The Dominicans or the Order of Preachers was founded by Saint Dominic de Guzman in the 13th century. He established a systematic and organised method of teaching the monks so they would be prepared to travel and preach to the people. Saint Dominic taught the most importance of linking the monastic rules with lives of poverty, chastity and obedience. He also emphasised charity and meekness.
Later, the Dominican friars would be linked with the Spanish Inquisition. But among their great scholars and theologians were Saint Thomas Aquinas and Saint Catherine of Siena.
The principal western monastic and mendicant traditions include:
● The Benedictines: founded in 529 by Benedict at Monte Cassino. They, stress the combination of work, prayer and study in the monastic life.
● The Augustinians, who evolved from the canons who lived under the Rule of Saint Augustine.
● The Carmelites (Whitefriars) who were founded ca 1206 and 1214, but claimed to have originated on the slopes of Mount Carmel.
● The Cistercians or Trappists, who developed out of reforms of the Benedictine tradition initiated by Saint Bernard of Clairvaux.
● The Dominicans (the Blackfriars), founded in 1215 by Saint Dominic.
● The Franciscans, who followed the lifestyle of Saint Francis and Saint Clare.
Julian of Norwich
If you recall how we looked at the monastic tradition including both those who lived in community and those who lived a solitary life, then one of the most interesting people, from an Anglican perspective, to live a solitary, religious life at the end of this period must be Julian of Norwich (ca 1342 – ca 1416).
She was an English anchorite who is regarded as one of the most important Christian mystics. Yet, apart from her writings, we know little about her life: we do not know her birth name, nor do we know the date of her death, whether she was a nun or a laywoman, single or widowed.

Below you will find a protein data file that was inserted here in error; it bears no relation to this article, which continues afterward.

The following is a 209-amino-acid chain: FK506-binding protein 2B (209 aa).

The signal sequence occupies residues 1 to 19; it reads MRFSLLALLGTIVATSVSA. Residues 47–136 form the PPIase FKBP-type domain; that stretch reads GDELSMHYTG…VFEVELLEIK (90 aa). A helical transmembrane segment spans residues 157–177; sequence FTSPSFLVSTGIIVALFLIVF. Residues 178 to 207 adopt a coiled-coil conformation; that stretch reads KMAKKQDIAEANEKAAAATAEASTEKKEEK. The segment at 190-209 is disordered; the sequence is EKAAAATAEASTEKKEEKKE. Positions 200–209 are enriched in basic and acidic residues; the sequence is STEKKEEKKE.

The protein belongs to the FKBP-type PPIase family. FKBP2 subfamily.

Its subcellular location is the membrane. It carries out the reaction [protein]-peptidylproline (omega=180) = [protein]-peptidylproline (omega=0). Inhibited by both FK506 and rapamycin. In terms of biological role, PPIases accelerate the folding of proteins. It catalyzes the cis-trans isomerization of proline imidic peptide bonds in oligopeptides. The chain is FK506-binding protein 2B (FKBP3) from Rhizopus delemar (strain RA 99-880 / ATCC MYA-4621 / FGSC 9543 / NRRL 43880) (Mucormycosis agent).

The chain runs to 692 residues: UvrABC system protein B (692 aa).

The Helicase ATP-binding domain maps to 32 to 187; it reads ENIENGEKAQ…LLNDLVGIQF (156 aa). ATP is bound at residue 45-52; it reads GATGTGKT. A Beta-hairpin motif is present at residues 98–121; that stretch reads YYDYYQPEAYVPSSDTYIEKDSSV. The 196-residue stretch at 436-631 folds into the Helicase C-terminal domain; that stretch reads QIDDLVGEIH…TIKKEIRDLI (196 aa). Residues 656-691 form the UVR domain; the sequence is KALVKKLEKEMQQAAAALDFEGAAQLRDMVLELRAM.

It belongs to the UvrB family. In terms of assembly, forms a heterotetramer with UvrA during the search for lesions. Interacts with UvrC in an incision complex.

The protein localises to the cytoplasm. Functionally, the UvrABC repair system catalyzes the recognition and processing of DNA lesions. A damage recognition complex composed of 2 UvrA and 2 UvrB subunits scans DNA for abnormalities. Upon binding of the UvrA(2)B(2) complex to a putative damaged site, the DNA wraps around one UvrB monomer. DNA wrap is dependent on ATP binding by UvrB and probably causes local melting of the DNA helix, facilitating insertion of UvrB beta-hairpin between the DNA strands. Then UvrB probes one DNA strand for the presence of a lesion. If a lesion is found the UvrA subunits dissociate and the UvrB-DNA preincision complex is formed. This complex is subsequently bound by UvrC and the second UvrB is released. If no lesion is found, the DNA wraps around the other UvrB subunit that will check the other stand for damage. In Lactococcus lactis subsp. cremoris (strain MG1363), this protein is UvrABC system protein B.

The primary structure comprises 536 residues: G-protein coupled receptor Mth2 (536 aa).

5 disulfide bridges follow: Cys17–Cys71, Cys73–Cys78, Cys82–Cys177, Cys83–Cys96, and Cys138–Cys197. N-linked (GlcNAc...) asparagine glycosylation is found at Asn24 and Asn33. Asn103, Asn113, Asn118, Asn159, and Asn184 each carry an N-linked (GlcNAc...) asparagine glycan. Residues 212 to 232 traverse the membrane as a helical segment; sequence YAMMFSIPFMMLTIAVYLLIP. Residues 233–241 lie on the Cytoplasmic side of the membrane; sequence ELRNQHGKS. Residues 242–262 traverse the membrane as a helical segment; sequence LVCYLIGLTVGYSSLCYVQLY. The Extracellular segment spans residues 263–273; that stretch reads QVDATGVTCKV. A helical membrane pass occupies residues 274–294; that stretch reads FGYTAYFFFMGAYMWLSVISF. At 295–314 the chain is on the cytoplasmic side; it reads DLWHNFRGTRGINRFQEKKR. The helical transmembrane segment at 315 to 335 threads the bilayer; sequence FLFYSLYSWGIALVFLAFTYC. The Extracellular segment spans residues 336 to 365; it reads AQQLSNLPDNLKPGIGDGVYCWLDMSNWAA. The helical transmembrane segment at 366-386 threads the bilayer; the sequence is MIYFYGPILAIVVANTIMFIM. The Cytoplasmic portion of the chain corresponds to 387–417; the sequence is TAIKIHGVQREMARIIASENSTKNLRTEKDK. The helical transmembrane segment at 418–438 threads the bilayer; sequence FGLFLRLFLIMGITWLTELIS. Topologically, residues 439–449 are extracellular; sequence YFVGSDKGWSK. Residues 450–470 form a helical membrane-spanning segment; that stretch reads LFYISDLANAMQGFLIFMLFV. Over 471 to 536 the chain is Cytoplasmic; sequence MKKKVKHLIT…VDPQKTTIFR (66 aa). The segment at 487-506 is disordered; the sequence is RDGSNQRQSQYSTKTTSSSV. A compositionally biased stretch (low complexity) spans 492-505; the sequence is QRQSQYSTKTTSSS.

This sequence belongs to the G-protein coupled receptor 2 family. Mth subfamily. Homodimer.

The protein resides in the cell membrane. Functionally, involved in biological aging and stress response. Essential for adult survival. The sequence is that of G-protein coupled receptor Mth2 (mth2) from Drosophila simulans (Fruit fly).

Her major work, Sixteen Revelations of Divine Love (ca 1393), is believed to be the first book written in the English language written by a woman.
The saying, “…All shall be well, and all shall be well, and all manner of thing shall be well,” which Julian claimed was said to her by God, reflects her theology. It is well-known line in Anglican and Catholic spirituality, and one of the best-known phrases of the literature of her era. It has been given new literary currency in recent generations by TS Eliot, who drew on this quotation and her phrase, “the ground of our beseeching,” in his poem Little Gidding, the fourth of his Four Quartets:
Whatever we inherit from the fortunate
We have taken from the defeated
What they had to leave us – a symbol:
A symbol perfected in death.
And all shall be well and
All manner of thing shall be well
By the purification of the motive
In the ground of our beseeching.
Monasticism in the East:
Eastern Orthodox monasticism does not have religious orders as in the West, and there are no formal monastic rules, and no division between the active and the contemplative life.
There are three types of monasticism in the East: eremitic, cenobitic and the skete. The skete is a small community, often of only two or three, under the direction of an elder. They pray privately for most of the week, then come together on Sundays and Feast Days for communal prayer.
Among the first figures to try to regulate the monastic life is Saint Basil the Great. He was educated in Caesarea, Constantinople and Athens, and visited groups of hermits in Palestine and Egypt. He was deeply impressed by the communities that developed under the guidance of Saint Pachomius.
Saint Basil wrote a series of guides for monastic life which, while not rules as later understood in West, provided guidelines for communities living under one abbot.
An important place in the development of Eastern monasticism is Saint Catherine’s Monastery on Mount Sinai. There the Ladder of Divine Ascent was written by Saint John Klimakos (ca 600).
The central and unifying feature of Orthodox monasticism is Hesychasm, the practice of silence, and the concentrated saying of the Jesus Prayer: “Lord Jesus Christ, Son of God, Have Mercy on me, the sinner” ... which is a good place to end this part of our module on Church History.
Next (Week 11):
7.1, A house divided: Rome and Byzantium.
7.2, Seminar: readings in key thinkers in the late Mediaeval Church: Gregory the Great, Aquinas, Francis, &c.
7.3, Meanwhile, back in Ireland: the Anglo-Norman and post-Norman Church.
8.1: New questions: Lollards, Hussites and Erasmus.
8.2: Reformation readings: Luther, Calvin and Zwingli.
8.3: The Anglican Reformation: readings.
Canon Patrick Comerford is Lecturer in Anglicanism, Liturgy and Church History, the Church of Ireland Theological Institute. This lecture on 23 November 2012 was part of the Church History Elective (TH 7864) on the MTh course, Year I.